Yehuda Lave
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Proper and Improper Use of Anger in Bible Section Chukkas (Numbers chapter 20)

As you take a close look at the life of Moses you discover he was a man of action. Did he have a problem with anger? Let’s discuss it. In Exodus chapter 2 he killed an Egyptian (Exodus 2:11-12), whether he was justified or not. In Exodus 32:19 Moses sees the golden calf that the children of Israel had made for worship. In his action, Moses throws down the tablets of stone, shattering the two stone tablets that G-d had made. In Numbers 20:10-12, Moses, disobeys G-d and the result was that G-d would not let Moses enter into the promised land.

The question is was it anger that motivated Moses or something else. Let’s take a test about anger. When you get angry, do you get angry against the person rather than the offense? Do you have a desire for revenge? Do you have a hard time forgiving others? Do you get angry easily? Do you have a reputation for losing your temper? If your answer is yes, then you have a problem with anger.

The context of Exodus chapter 32 is that Moses has been up on a mountain talking with G-d for a number of days. He has received from G-d the 10 commandments and the outline for building the tabernacle that will be used in worshipping G-d. But it has been days since he has been seen by the congregation of Israel. So Moses’ brother Aaron is encouraged to make a god out of a golden calf. So while Moses is speaking with G-d, his congregation is worshipping a calf.

WHAT IS TRUE ABOUT ANGER? First — THERE IS A PROPER USE OF ANGER.

Notice from Exodus 32:10 that is proper to be angry at sin. You will see that one of the characteristics of G-d is that He gets angry and takes action against sin. Look at what G-d says to Moses.32:10 Now leave me alone so that my anger may burn against them and that I may destroy them. Then I will make you into a great nation.” G-d has a fit of righteous anger against sin. There is a proper use of anger. We know this because G-d can’t be wrong. If G-d says it, it is right.

Sin ought to move you to anger. Abraham Lincoln in his younger days went down to the slave market in New Orleans. There he saw a black girl being auctioned as a slave. Abraham Lincoln said he felt righteous indignation coming over him. And he said to his friend, “That is wrong, and one of these days if I have a chance to stop it, I’m going to stop it.” Black Lives matters retell this story differently and have even damaged Lincoln’s statute. I’m angry that thousands of children are being sexually and physically abused. But my anger is not to drive me to sin. For example, I heard a businessman went to the hospital to visit his partner, who was dying from being poisoned. Suddenly the dying man said, “Before I die I must confess some things to you and ask your forgiveness. I want you to know that I robbed the firm of $100,000. I sold our secret formula to our competitors, and also, I’m the one who supplied your wife with the evidence that helped her get her divorce that cost you a fortune.” The businessman said, “Oh, that’s O.K. I’m the guy who poisoned you.” There is to be a proper use of anger.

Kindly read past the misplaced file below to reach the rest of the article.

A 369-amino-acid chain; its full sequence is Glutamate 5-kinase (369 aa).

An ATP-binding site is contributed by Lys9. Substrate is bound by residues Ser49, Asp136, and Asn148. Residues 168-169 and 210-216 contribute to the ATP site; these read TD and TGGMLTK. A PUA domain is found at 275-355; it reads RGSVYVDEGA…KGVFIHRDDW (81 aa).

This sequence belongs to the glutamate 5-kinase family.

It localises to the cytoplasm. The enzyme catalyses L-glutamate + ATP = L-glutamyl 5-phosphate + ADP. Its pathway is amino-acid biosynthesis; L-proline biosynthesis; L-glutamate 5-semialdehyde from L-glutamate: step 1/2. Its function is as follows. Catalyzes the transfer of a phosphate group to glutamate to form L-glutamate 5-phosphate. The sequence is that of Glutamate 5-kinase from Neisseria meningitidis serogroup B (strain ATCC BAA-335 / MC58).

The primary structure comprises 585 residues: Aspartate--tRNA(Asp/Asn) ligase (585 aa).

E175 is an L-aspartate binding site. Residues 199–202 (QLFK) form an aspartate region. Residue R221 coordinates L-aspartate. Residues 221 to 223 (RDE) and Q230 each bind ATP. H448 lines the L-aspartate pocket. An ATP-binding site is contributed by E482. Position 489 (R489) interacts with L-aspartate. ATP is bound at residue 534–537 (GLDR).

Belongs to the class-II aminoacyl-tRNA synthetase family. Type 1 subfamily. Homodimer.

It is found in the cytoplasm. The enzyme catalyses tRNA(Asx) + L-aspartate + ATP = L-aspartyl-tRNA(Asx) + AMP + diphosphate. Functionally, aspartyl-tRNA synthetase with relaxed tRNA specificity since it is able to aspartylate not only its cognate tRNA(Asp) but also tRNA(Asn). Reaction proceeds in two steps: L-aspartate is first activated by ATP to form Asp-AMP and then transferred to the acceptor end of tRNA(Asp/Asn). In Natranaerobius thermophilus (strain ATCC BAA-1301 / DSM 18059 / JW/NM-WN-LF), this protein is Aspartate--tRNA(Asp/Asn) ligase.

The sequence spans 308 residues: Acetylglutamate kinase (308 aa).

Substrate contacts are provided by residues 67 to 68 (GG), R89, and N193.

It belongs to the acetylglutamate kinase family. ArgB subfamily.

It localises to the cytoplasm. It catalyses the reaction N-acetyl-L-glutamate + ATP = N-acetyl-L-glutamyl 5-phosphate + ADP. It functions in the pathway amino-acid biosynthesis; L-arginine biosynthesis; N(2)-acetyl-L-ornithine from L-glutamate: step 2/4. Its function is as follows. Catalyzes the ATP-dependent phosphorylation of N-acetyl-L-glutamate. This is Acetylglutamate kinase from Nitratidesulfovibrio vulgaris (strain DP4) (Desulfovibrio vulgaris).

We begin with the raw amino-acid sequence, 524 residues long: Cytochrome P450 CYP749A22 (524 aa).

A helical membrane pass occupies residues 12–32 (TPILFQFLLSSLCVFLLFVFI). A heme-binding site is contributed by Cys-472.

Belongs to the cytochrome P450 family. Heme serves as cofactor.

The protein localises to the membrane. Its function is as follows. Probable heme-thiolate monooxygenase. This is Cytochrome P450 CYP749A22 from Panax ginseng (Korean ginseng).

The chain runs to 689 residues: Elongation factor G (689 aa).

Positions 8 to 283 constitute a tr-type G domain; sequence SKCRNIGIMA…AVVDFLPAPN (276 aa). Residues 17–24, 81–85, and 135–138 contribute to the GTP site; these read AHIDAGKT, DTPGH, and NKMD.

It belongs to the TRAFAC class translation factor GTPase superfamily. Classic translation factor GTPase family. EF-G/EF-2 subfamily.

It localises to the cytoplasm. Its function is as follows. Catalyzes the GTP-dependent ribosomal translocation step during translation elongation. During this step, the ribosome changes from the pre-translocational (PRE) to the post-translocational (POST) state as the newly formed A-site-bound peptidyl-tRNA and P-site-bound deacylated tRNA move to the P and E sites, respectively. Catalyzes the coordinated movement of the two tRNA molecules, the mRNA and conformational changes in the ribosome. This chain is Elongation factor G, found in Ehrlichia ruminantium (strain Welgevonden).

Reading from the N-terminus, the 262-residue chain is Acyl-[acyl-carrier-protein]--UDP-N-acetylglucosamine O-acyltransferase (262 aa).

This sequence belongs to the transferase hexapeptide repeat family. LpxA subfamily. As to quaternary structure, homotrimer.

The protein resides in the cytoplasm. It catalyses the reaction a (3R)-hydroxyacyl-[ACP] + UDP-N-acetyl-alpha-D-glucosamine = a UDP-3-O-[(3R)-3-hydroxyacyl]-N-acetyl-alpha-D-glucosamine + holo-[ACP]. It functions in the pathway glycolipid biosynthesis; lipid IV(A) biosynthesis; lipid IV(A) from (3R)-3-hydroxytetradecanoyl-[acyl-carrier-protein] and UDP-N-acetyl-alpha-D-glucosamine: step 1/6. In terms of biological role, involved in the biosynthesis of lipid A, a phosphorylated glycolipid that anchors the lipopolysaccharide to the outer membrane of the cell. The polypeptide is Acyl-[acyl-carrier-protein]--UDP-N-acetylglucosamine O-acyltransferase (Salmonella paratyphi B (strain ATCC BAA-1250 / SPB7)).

2ND — THERE IS THE IMPROPER USE OF ANGER. Moses illustrates the improper use of anger.

Exodus 32:15-19

15 Moses turned and went down the mountain with the two tablets of the Testimony in his hands. They were inscribed on both sides, front and back. 16 The tablets were the work of God; the writing was the writing of God, engraved on the tablets. 17 When Joshua heard the noise of the people shouting, he said to Moses, “There is the sound of war in the camp.” 18 Moses replied: “It is not the sound of victory, it is not the sound of defeat; it is the sound of singing that I hear.” 19 When Moses approached the camp and saw the calf and the dancing, his anger burned and he threw the tablets out of his hands, breaking them to pieces at the foot of the mountain. What is this all about? Well, Moses has been on a mountain top talking with G-d. And as he is working his way down the mountain, he sees the golden calf that the people were worshipping. Notice the improper use of his anger.

Moses takes the two stone tablets that contained the law of G-d, and he throws them down. And the result is that they shatter.

Now, look at Exodus 34:1. When G-d wants to replace the 2 stone tablets, is G-d going to make the tablets and give them to Moses again? No way. Moses in his anger broke the stone tablets and now G-d says, “Moses, you replace the 2 stone tablets.”

What is God saying,” “Moses, I provided the 2 stone tablets, but in your fit of anger you broke them. Now you replace them.” Here is the point, there is an improper use of anger. And not only is there an improper use of anger, but there is also another principle.